by Dave Wain
Throughout the seventies, Egyptian mogul Ovidio G. Assonitis shot a handful of brazen pictures that were not too dissimilar to successful Hollywood fare. BEYOND THE DOOR prompted a Warner Brothers lawsuit due to its similarity to THE EXORCIST, while TENTACLES capitalised on the success of JAWS with delightfully schlocky results. THE VISITOR, meanwhile, is a not-so-subtle nod towards THE OMEN and CLOSE ENCOUNTERS OF THE THIRD KIND as well as a legion of other box office winners.

As with his previous film Tentacles – which saw John Huston and Henry Fonda fending off a giant octopus – Assonitis once again utilises his knack for casting iconic actors; Huston stars again, alongside such golden-era talent as Glenn Ford and Mel Ferrer. Lance Henriksen, Shelley Winters and Sam Peckinpah – in a rare front-of-camera role – also appear.
The film’s narrative centres around Katy (Paige Conner), a young girl whose heritage leads an alien elder (Huston) to be sent to Earth by a Christ-like figure (played by Franco Nero) as it turns out she’s a scion of an evil alien race complete with the power of telekinesis. In the midst of this is her single mother (Joanne Nail) who’s being wooed by baseball team owner Raymond (Henriksen) who in turn is being pressured to impregnate his new found love by some shady conspiratorial characters in order to add to the extra-terrestrial lineage.
With the risk of damning it with faint praise, The Visitor’s certainly never boring. Its Atlanta based setting – thanks to an attractive tax incentive – is vibrant, while Assonitis’ direction entrances and bewilders in equal measure, initially spectacular stunt sequences segueing into sniggering fodder. The sight of legions of shaven-headed clones staring from the top of skyscrapers at a bewildered Huston, and Franco Micalizzi’s ill-fittingly bombastic score, add to the lunacy. It’ll never be considered high art.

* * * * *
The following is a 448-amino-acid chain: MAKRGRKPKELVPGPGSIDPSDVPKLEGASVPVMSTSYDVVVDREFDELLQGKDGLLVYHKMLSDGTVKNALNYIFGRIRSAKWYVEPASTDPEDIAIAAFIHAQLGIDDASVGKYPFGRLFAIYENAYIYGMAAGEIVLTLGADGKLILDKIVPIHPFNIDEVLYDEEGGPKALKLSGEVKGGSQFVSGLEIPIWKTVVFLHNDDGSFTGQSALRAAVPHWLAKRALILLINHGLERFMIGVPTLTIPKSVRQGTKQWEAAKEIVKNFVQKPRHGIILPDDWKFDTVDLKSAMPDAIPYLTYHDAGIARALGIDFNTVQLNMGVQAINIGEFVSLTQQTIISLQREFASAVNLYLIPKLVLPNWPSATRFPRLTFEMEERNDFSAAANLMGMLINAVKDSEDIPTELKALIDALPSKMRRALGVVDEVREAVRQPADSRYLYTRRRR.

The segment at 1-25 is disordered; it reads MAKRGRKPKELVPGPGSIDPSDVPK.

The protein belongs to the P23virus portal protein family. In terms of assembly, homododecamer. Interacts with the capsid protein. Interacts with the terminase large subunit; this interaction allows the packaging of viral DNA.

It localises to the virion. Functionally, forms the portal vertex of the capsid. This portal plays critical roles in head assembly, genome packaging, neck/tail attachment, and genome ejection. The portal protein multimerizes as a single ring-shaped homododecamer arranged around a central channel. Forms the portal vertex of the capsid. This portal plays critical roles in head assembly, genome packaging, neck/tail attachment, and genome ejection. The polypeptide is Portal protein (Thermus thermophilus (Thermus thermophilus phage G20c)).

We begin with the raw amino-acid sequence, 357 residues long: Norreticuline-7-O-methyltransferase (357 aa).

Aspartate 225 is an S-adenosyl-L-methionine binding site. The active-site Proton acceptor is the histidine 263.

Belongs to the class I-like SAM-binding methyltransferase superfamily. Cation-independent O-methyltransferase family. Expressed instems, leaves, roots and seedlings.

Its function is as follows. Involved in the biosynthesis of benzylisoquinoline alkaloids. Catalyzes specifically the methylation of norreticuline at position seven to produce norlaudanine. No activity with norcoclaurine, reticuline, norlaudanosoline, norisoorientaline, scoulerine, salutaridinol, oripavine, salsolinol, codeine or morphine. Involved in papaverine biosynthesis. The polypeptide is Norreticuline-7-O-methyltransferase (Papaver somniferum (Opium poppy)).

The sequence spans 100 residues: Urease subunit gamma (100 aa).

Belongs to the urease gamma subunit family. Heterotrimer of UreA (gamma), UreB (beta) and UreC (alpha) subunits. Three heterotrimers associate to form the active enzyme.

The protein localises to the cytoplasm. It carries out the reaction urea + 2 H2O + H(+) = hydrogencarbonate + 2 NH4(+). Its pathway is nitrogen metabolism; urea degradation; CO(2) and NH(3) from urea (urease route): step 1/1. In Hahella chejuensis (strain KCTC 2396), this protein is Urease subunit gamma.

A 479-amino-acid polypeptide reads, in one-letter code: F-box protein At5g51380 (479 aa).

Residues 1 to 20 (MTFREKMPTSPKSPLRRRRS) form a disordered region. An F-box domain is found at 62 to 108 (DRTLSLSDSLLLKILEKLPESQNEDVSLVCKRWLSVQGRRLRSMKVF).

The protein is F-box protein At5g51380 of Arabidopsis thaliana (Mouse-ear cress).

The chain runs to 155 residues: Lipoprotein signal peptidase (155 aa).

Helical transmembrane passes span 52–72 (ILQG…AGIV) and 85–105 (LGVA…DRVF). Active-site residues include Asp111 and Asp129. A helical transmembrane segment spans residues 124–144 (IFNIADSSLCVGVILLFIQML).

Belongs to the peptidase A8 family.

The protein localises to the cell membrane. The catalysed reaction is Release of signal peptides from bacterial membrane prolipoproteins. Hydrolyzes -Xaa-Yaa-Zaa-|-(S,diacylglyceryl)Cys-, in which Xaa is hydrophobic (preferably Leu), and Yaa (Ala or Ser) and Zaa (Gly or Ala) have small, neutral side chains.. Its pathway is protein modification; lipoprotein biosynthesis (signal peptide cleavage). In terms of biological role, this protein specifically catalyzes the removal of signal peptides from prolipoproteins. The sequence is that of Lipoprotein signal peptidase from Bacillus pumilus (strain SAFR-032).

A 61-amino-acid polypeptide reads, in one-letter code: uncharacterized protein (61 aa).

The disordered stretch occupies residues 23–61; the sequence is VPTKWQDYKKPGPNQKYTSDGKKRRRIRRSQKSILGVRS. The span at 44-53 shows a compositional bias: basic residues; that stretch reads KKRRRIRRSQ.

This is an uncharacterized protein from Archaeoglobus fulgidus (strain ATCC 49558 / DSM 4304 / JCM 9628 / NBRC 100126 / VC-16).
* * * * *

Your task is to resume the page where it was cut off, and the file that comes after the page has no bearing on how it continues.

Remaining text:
The extra features on this Arrow Blu-ray are ported over from the Drafthouse Films edition that saw an American release earlier this year. They include interviews with Lance Henriksen, screenwriter Lou Comici and also cinematographer Ennio Guarnieri. UK folks are, however, the recipients of an illustrated collector’s booklet with writing from critic Mike White who includes excerpts of cast interviews given to his Podcast. With a VHS release through Warner Brothers back in 1987 being the only time The Visitor has entered the UK home entertainment market, upgrading your dusty tape to Blu-ray will be an essential manoeuvre, primarily because this Arrow disc runs twenty minutes longer.

A total oddity and an awkward recommendation to the uninitiated, The Visitor is a film impossible to dislike, be it due its cast, its misguided ambition or its grand air of disjointed madness. Whatever the case, it simply demands your attention.